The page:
Well here's the kicker. Exit out the back, cross through the modest car port and there is Lisa Marie's swing set. Once again, it all comes home. This is just a guy, just a family home. He had enough money to do whatever he wanted with this home, probably hired big deal interior decorators to do whatever was hottest at the moment. But a swing set is a swing set. It could have been a three story tree house, or a child sized railroad, but it was just a swing set. How sweet.

We walked along the back of the house - very normal...

...and into the "Trophy" hall, which is basically a museum filled with memorabilia 
of Elvis's music and movie career.  A loooong hall with his gold records.

The final exhibit room used to be the racquetball court, but is now a display of his last years, complete with more gold and platinum records and about 8 of the very flashy outfits he was known for in the seventies.  Sequins, capes, bell-bottoms.  The best part of this room, and really most of the museum spaces is the film footage of his performances. They were absolutely stunning. It's true, he was a remarkable performer. Not doubt about it. I unfortunately did not appreciate his musical style when he was alive. I was in college, and Elvis was not cool among the "intelligentsia" of academia and the hippies like me. Rick was at sea and not so tuned in to US modern culture. So we missed most of Elvis's music.  But I get it now. 

Elvis's and his family's graves are in his meditation garden. 

I am SO glad we went. Although it's hard to find the right words to describe Elvis's home, it doesn't feel so hard to find words for him. He was clearly a gifted performer, but I also came away feeling like he was sweet. A sweet man. I guess I'm not alone in feeling that, and that's one reason why he has been so loved. 

I also came away appreciating that this amazing moment in time has been preserved for us to see now. Not so different from Andrew Jackson's Hermitage. Elvis was just from a different era, a representative of the "creative class" rather than the political gentry, but just as powerful in his own way.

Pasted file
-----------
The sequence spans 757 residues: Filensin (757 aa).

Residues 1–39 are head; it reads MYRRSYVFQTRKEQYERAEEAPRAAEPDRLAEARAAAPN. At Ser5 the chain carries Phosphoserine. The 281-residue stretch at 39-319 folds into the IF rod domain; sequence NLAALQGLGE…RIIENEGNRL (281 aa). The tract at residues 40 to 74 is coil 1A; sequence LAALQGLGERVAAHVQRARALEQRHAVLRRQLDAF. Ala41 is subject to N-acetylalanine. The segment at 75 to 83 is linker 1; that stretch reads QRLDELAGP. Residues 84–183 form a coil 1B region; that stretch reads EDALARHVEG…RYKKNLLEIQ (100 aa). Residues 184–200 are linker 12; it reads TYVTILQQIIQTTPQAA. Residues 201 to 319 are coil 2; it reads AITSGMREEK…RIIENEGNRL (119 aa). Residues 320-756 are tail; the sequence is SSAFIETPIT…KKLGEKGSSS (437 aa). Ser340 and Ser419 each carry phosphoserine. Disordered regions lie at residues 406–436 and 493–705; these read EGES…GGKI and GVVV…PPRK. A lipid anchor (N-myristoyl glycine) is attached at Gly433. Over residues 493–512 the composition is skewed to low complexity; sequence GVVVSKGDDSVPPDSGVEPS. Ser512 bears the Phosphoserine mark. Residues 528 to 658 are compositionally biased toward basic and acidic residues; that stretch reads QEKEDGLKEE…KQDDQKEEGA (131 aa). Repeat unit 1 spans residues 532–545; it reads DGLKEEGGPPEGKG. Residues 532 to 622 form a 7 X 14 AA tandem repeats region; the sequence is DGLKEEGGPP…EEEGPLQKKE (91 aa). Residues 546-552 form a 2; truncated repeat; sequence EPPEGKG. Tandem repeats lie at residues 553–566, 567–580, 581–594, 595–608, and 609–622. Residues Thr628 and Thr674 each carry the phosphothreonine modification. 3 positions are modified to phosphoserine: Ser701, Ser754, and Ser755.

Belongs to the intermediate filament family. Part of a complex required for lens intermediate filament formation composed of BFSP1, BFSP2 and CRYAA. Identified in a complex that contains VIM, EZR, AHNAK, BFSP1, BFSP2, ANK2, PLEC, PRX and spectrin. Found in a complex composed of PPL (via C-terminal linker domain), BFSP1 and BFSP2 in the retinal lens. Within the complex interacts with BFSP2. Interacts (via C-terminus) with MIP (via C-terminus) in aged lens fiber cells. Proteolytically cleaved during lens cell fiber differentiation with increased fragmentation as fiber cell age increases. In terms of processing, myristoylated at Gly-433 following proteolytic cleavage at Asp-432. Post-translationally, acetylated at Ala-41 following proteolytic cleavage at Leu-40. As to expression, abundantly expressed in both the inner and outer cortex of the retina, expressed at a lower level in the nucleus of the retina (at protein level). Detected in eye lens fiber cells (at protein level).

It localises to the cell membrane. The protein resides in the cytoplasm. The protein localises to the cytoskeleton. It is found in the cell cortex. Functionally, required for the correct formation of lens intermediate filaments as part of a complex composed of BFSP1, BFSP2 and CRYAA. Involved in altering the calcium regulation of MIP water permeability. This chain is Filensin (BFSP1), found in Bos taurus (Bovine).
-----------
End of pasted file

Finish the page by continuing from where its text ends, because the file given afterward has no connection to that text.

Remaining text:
Monday, November 11, 2013

Nashville, TN: LIGHT by Bruce Munro at Cheekwood Gardens

Cheekwood Gardens and Art is located southwest of Nashville in the upscale suburb of Belle Meade, which was once a single plantation of 5,400 acres. Cheekwood was the home of the Cheek family, who made their fortune with Maxwell House coffee.  Incidentally, the Maxwell House was a hotel in Nashville where they served Cheek's unique coffee blend, which Teddy Roosevelt supposedly called "good the the last drop" - thus the well known slogan.

Cheekwood is now a botanical garden and art museum housing antiques and contemporary art.  This summer and fall they were hosting an unusual kind of exhibit, LIGHT, by Bruce Munro. We arrived just before sunset, and parked very close to the Visitor's Center.  On our way out, about two hours later, we saw cars parked much, much farther away, on either side of the entry driveway all the way to the road. Our early arrival was a great idea.

We strolled through the gardens, waiting for darkness and the illumination of the exhibit.  This is what the section called "Field of Lights" looked like before dark. 

We took the Carell Woodland Sculpture Trail through the woods and saw about eight permanent large sculptures before emerging at the Japanese Garden where we saw Munro's "Candelight" against a back drop of golden gingko trees...

..."Blue Moon" in the Japanese dry lake

...and "Fireflies" in the bamboo forest.

The path led us to "Light Reservation," a grouping of about ten blinking neon tipi-like structures, 
just as the sun disappeared and the sliver of moon appeared.  I thought the natural twilight outshone this one by a long shot.

As we approached the mansion, it was finally dark enough to appreciate the "Field of Lights."

We didn't even know that the museum was going to be open, but inside there were more surprises awaiting. It was a truly elegant building. Rick was completed enamored. It's architectural style was balanced and subtle, yet finely detailed. We walked through a few rooms filled with china and silver collectibles and then came upon two glorious creations by Munro that were part of the LIGHT exhibit.  The first was "Light Shower."  The effect was created by curtains of fiber optics ending in crystals. The reflections in the windows looked like brilliant stars. 

Here's how it looked from outside.

And here's how it looked from below.

The second, and most breathtaking of the evening, was the "Bell Drop Chandelier" 
hanging in the grand central staircase. 

Each filament ended in a silver light emitting bell. Here's the view from below.

The three story staircase wound around it, allowing a 360 degree view from top to bottom. Here is the side view, looking through the shower of light at other traditional chandeliers down the hall.

After standing entranced by the "Bell Drop Chandelier" with our mouths hanging open for long enough, we exited the mansion to see yet another view of "Field of Lights."

We made our way back to the entrance of the park, to see the last segment of the exhibit, "Water-Towers." The towers were made with recycled one liter bottles filled with water and fiber optics. 

The jewel colors of each tower changed very gradually, and on top of that, beautiful music was coming from inside each tower. As we walked through and around the towers, I found the experience completely enchanting. 

It was such an unusual and inspiring evening. It felt like we had been in another world. 

Well, that's the last of our reports from the world of Music City. We always end these extended visits saying to each other that one month is just right to get to know an place, and we felt that way again, about Nashville. It's quite a town, and we're ready to move on.